4. Local religious practices and experiences and large-scale religious institutions are different. E.g., this is the conventional “I’m not against religion, just against organized religion” argument, an observation that an anti-religious critic who reasons about all religion from the actions or beliefs of a large-scale formal religious institution is missing an important distinction. This is the reverse of what the commenters at Crooked Timber noted about Eagleton and Fish, which is that they construct an idealized philosophical account of spirituality that ignores the concrete institutional reality of religion.

5. The private or local habitus of religious life is different from the ideological life of religion. Similar to #4, an observation that how the experience of spirituality may have little or nothing to do with formal ideologies or philosophies put forth by religious organizations, and that a critical view of the latter should not be projected easily onto the former.

6. Religious ideology is a superficial gloss on top of bad social action; the bad action is not caused by religious ideology. So, for example, if an anti-religious critic were to ascribe the cause of the Crusades to the existence of religious faith or religious organizations, they might arguably be missing deeper or more powerful underlying social, economic and political causes of the Crusades. This is a fairly familiar kind of debate between historians whether we’re talking about religion or not, about whether or when cultural, intellectual or social conflicts visible at the “surface” of events are are actually causes of those events or not. I think at the least you could suggest that long lists of bad events attributed to religious faith or organizations are intellectually lazy, that almost any given event is a lot messier when you poke into it. For example, just saying that the Catholic Church suppressed Galileo’s findings and ergo, that religion suppressed scientific truth and human progress is pretty much greasy kid’s stuff as far as understanding that specific history, which also involved Italian court politics, the economic and social transformation of Renaissance Italy, debates within Western European Catholicism about many subjects, and a good deal else.

7. Religious thought and experience is a subclass of philosophical exploration of questions about the meaning of human life. This is where Fish and Eagleton are coming from, and while they make the argument in manipulative fashion, there’s certainly a more interesting version of it available which acknowledges that the norm of religious life may not involve philosophical exploration but that religion is at least one example of a broader class of such explorations, and that the broader class involves something valuable and important that cannot be provided by most scientific thought.

More? I’m fairly unsympathetic to some of these lines of argument, but I at least know that a lot of ink has flowed under all of these bridges.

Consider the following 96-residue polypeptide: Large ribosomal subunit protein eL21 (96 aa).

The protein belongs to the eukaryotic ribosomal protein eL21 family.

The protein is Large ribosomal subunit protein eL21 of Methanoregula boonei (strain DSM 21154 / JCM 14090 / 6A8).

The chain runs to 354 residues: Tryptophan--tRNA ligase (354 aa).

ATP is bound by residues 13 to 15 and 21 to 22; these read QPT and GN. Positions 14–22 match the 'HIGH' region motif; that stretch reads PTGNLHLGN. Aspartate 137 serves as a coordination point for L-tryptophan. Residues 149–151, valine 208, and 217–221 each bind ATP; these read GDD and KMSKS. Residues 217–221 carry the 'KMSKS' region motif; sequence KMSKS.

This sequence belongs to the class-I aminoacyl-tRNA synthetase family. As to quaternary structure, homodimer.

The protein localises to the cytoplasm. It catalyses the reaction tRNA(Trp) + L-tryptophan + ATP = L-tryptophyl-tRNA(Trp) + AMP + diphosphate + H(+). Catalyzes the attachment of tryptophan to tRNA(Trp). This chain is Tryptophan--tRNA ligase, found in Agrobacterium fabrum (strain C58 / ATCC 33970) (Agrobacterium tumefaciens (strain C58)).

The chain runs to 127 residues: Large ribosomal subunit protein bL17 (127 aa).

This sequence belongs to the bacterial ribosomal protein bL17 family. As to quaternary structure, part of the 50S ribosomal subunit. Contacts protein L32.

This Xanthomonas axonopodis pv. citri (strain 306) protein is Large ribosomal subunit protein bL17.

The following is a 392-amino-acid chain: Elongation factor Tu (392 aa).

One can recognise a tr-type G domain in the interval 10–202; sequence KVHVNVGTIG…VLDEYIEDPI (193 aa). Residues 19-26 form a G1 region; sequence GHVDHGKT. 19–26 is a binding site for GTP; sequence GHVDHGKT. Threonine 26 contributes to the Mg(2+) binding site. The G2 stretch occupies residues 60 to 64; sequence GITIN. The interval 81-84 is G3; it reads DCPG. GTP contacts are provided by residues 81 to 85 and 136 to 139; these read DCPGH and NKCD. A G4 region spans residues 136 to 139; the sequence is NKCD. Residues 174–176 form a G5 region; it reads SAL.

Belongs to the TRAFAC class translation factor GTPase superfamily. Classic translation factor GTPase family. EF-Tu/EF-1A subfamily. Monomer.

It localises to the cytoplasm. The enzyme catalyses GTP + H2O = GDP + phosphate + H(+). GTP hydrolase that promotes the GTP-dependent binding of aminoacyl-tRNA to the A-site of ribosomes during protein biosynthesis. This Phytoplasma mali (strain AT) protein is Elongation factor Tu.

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15 Responses to Figgleton v. Ditchens

  1. daah says:

    Religion is always organized, otherwise it’s called faith or belief.

  2. Timothy Burke says:

    Ok. But Dawkins and Hitchens are then talking about both faith and religion, though most of Hitchens’ venom is reserved for organized religion.

  3. Bill McNeill says:

    It is valid to get annoyed at anyone who makes sweeping truth claims on the basis of appeal to authority and/or personal emotional conviction. Whether or not those truth claims have anything to do with sentient creators is beside the point. If a person holds non-dogmatic religious beliefs, then I disagree with them only on what I consider to be a pretty uninteresting philosophical point and otherwise get along just fine. If a person holds dogmatic religious beliefs, then I have the same problems with them I’d have with a secular fanatic.

    Sigh. It’s just impossible to say anything new on this topic.

  4. Carl says:

    Agreed, Bill.

    I’ve been following and hanging fire on this ‘debate’ with a sense of deja’ vu and where-to-start; I really appreciate you Tim for your usual elegant framing of the bigger picture.

    A variant of #3 that you mention but that’s important to linger on is the ‘civic religion’ line that pops up so regularly in various strands of republicanism / communitarianism. At a certain point just about everybody who wants to build intentional political community notices that reason alone doesn’t motivate people very well or bind them virtuously into the public thing. (Obviously this is not a problem for liberals for hobbesian or lockean / smithian reasons.) Some kind of emotional mediation is needed, which is the central expertise of religion.

  5. jim says:

    To (somewhat) defend Ditchins:

    Yes, religions are very much more than their truth claims, but Ditchins (and their friends) don’t have quarrels with many of those aspects. Religions are at least partly about community — both real (the local congregation) and imagined (The Church). But Ditchins doesn’t have anything against real communities: people helping each other is fine. Religions are partly about moral teachings and comforting rituals. But unless those rituals deny some person their human rights (e.g. Sati or Female Genital Mutilation), live and let live. It’s the truth claims that Ditchins objects to, and the use of the imagined community to propagate them. And at least in Dawkins case — he’s an evolutionary biologist by original trade — he didn’t start the fight.

  6. Timothy Burke says: